Unlike you, I think that the question of whether there ought to be a permanent Holocaust gallery in the Museum ought to be decided not by polls, but ought to be the result of the reasoned analysis of scholars of genocide—and if that is the case, I have no doubt that there will be a permanent Holocaust gallery. Of course if the number of Jews in Canada was much larger than it is, I rather doubt you would be so quick to want to make this into an election issue, where the decision will be politicized and not be based on scholarly analysis.


There are a few questions that arise as a result of your rather ferocious campaign to turn the clock back and reduce or eliminate  the permanent Holocaust gallery that the Jewish community was led to believe would exist in the CMHR.

Are you willing to say publicly that if any private donor gave money to the CMHR on the basis that it was  represented to them at the time of the donation that there would be a permanent Holocaust gallery, that they are entitled to have their money returned if they so desire? 

And  should those in our community who have designated bequests to the  CMHR on the basis that they naively believed that there would be a permanent Holocaust gallery, consider changing their bequest? It seems like that may be a prudent course.

I guess it’s time to raise all these issues now since everything here seems to be an open question and a moving target.

Is it time to begin considering the options of what we as a Jewish community would like to have happen if there is no permanent Holocaust gallery?

 Should we begin fundraising for the building of a gallery that will be at least as large as the 13,000 square foot  Holocaust gallery we were originally told  would be included in the  CMHR.  After all, if the size of the permanent Holocaust gallery becomes no larger than a quarter to an eighth of that, maybe we’d be better to buy land near the Forks and  put up our own museum, with a big sign that says “ THIS IS THE PERMANENT HOLOCAUST GALLERY” THAT WE NAIVELY BELIEVED WOULD BE PART OF THE CMHR.” At least that way we wouldn’t be subject to the whims of this or that poll, or the upcoming election.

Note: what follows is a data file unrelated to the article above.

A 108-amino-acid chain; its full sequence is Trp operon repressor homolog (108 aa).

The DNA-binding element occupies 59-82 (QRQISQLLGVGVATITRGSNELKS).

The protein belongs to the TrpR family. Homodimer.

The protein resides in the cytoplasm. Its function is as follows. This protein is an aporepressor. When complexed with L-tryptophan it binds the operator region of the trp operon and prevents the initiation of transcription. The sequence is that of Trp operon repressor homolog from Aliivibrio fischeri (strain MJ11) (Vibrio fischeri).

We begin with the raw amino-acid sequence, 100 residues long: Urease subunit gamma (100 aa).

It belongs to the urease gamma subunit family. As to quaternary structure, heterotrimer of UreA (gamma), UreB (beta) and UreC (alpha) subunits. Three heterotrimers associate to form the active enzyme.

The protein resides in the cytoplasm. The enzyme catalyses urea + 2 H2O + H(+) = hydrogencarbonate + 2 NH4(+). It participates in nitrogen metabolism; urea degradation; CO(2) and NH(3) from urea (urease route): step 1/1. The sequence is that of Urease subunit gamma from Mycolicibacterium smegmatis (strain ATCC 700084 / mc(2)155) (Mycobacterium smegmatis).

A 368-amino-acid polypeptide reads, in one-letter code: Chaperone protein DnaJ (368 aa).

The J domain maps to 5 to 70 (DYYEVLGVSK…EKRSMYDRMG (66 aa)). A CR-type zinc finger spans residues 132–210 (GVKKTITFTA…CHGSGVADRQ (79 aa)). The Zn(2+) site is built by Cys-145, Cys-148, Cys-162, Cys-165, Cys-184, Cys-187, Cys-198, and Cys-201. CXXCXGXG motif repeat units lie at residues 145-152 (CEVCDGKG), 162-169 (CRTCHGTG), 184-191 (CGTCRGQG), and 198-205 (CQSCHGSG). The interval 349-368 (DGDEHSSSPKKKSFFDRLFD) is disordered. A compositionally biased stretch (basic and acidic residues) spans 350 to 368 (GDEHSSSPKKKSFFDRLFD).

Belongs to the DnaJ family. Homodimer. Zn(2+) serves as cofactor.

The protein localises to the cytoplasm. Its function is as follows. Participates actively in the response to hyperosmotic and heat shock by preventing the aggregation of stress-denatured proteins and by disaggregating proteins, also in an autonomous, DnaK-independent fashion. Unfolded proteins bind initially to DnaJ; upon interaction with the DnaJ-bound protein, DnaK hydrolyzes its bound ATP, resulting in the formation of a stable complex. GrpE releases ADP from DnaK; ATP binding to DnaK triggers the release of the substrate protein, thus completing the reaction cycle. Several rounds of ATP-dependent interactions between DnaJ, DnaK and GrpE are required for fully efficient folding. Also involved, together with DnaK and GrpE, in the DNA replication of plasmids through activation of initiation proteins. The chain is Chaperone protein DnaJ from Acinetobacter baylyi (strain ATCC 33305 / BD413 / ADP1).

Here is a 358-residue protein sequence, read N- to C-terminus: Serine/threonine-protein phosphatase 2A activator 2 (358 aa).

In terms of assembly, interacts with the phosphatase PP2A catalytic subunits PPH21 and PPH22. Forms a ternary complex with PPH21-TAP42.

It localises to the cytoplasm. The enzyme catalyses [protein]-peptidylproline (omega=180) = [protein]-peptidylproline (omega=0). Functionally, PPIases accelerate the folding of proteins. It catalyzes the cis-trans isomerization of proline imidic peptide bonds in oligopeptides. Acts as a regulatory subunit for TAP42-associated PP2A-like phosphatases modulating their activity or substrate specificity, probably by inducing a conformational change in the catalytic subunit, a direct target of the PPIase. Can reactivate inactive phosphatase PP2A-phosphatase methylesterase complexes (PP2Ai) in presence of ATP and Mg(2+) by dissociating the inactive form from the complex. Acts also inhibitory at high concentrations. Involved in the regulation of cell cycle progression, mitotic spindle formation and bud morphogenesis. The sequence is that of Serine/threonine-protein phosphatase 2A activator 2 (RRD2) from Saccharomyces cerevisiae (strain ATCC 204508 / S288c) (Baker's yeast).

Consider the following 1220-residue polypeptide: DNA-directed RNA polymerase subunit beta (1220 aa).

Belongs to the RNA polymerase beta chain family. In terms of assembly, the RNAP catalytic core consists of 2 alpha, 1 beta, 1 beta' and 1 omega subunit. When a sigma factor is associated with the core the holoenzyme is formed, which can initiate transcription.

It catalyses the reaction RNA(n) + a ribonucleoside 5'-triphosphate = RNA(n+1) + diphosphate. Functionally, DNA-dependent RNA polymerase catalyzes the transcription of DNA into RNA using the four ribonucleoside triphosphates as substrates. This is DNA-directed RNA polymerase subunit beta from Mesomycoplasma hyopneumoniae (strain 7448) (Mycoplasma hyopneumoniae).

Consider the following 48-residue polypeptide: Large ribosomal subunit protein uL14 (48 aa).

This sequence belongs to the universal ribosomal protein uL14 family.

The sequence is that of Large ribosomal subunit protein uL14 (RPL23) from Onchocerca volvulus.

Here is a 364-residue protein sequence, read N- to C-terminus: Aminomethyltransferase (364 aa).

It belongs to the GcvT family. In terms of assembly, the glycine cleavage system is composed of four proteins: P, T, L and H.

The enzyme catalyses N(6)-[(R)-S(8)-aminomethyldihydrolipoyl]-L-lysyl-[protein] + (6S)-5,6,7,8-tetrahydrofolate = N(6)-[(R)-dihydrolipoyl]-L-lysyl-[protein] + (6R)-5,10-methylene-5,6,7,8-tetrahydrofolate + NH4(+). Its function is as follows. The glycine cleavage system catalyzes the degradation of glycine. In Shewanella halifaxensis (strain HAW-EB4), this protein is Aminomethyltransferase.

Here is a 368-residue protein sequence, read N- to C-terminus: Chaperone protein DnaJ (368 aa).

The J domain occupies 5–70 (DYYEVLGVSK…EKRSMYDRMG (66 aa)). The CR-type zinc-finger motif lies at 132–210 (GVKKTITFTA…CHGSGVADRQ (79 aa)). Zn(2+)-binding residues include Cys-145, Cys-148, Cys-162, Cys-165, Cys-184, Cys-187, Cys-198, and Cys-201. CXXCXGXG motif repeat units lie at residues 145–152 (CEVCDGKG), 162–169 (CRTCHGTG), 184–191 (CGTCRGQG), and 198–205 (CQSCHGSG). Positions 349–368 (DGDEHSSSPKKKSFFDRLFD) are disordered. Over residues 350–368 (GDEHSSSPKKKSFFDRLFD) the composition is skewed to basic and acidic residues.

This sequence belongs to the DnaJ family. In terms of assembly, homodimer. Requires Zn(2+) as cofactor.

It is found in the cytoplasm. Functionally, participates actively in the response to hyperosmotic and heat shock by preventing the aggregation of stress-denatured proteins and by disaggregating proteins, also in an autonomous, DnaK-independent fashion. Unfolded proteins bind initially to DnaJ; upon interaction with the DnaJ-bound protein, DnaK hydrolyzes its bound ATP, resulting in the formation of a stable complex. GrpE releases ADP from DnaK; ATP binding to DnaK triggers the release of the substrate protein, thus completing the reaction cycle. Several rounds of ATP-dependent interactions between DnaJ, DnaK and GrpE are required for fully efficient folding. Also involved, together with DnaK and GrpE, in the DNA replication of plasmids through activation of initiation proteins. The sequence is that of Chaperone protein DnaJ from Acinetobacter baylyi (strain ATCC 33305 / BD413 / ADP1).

Or maybe it’s time to begin penning a book where every member of our community can at least use their freedom of expression to say how they will feel if it turns out there is no  permanent Holocaust gallery? 

Should we as a Jewish community keep in mind  that in the not too distant future there will be no more survivors alive, to educate first hand about the Holocaust—which will make exhibits in museums all the more important educational tools? 

Is it time for the backers of a permanent Holocaust gallery to start sending public letters, making phone calls to the CEO and Board of Trustees of the Museum, and taking other initiatives to speak out? It’s now or never. I don’t see any point in waiting.

Should our Jewish community institutions both locally and in other parts of Canada be speaking out? In my view the answer is yes.

Should we be reaching out to non-Jewish Canadians who support the existence of a permanent Holocaust gallery and asking them to raise

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Rhonda Spivak, Editor

Publisher: Spivak's Jewish Review Ltd.

Opinions expressed in letters to the editor or articles by contributing writers are not necessarily endorsed by Winnipeg Jewish Review.